Thursday, January 20, 2005

Being a teenager sucks, but that's the point, surviving it is the whole point.

Kristine requested the story of my first here goes. (I apologize that this story ended up being so long, I couldn't help it).

The year was 1991. I was 16 years old. My family moved to Alabama in the summer between my sophmore and junior years of high school, my third high school in as many years. My parents were worried about me going from a suburban rich kid school in California to what was essentially an inner city public high school in Montgomery, Alabama and so I was forced by my dad to submit to an IQ test that would allow me to get into a special high school for total dorks smart kids. In my first, and one of my last, acts of complete and utter rebellion, I refused to go after being accepted. Instead I chose the inner city school, complete with all the issues one would expect...a decision I somewhat regretted by the end of the year, that year having been the height of the song "Pop That Coochie" and me being solicited daily in the halls for a chance at a fabulous coochie popping of my own performed by one of the many local yutes.

So, I settled into my new environment. I started getting a ride every morning with a girl in my class whose dad worked with my dad. Her brother drove. I had a big crush on him, but he was a senior, played baseball, and wanted nothing to do with me. He ended up getting a girl pregnant, dropping out of college, and working at a home improvement store. Heh. As an aside, this girl's father was the first person who ever played Jimmy Buffett for me. I had heard all the usual songs, but her dad played the guitar and would often sit in front of their fireplace and play Jimmy songs and sing, and I've been a fan ever since.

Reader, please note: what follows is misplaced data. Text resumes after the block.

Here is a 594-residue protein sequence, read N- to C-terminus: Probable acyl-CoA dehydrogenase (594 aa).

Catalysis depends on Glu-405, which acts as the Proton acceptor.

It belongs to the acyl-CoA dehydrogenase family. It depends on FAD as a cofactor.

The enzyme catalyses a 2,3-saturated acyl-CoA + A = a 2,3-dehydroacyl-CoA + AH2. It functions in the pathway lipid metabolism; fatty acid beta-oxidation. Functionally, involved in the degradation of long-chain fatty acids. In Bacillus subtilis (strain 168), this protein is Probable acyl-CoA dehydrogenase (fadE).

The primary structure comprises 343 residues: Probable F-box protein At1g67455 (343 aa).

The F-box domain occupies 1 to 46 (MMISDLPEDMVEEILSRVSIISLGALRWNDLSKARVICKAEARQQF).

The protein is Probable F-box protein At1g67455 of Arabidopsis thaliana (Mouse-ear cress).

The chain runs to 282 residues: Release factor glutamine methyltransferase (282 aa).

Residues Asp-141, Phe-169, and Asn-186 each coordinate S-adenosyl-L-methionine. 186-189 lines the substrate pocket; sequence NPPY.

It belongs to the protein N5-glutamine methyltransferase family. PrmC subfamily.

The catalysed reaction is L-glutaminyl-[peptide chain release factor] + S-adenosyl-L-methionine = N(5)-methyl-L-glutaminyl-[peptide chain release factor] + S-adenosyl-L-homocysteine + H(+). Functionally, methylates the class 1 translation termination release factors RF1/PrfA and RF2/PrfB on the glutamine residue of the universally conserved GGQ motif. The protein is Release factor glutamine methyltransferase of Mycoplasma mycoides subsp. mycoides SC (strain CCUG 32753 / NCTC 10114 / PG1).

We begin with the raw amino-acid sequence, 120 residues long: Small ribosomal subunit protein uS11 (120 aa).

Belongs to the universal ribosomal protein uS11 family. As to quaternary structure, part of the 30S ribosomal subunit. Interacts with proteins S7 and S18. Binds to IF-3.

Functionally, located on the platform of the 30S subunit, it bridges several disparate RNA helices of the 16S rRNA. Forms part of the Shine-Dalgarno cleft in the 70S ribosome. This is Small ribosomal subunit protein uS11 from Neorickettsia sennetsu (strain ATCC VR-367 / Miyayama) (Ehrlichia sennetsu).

Anyway, back to the story. Into an innocent young girl's life a little evil must creep. And, in a harbringer of basically every relationship I would have, that evil was in the form of a man. And, he was a man. He had failed 12th grade and so was 18 or 19, from a prominent Montgomery family (his dad was a lawyer of the "picture on the back of the phone book" variety), and his name was Donnie. He smoked, drank, sold acid to the other kids, and wrote me lascivious notes that were both grammatically incorrect and incoherent. But, of course, he was devastatingly handsome. He asked me to the mall. I snuck out and went. We held hands and walked around and around and around.

At some point, on a balmy Alabama evening that smelled like cut-grass and night blooming jasmine with bright stars just on the verge of being right there with us, he was hanging around outside my house, smoking and hiding from my dad and he told me he could do a backflip. I stated my absolute belief that he could do no such thing, so he got up and demonstrated, doing not just one, but several backflips. And then he flopped down beside me in the grass and said he was dizzy and laid his head on my shoulder and kissed me. He tasted like beer and cigarettes and all things male and handsome. He smelled a little bit like smoke, and leather from the jacket he wore all the time even though it was too hot for it, and that sort of singularly delicious smell of "boy" when it's a boy you like, sweat and cologne and probably mystical teenage pheromones.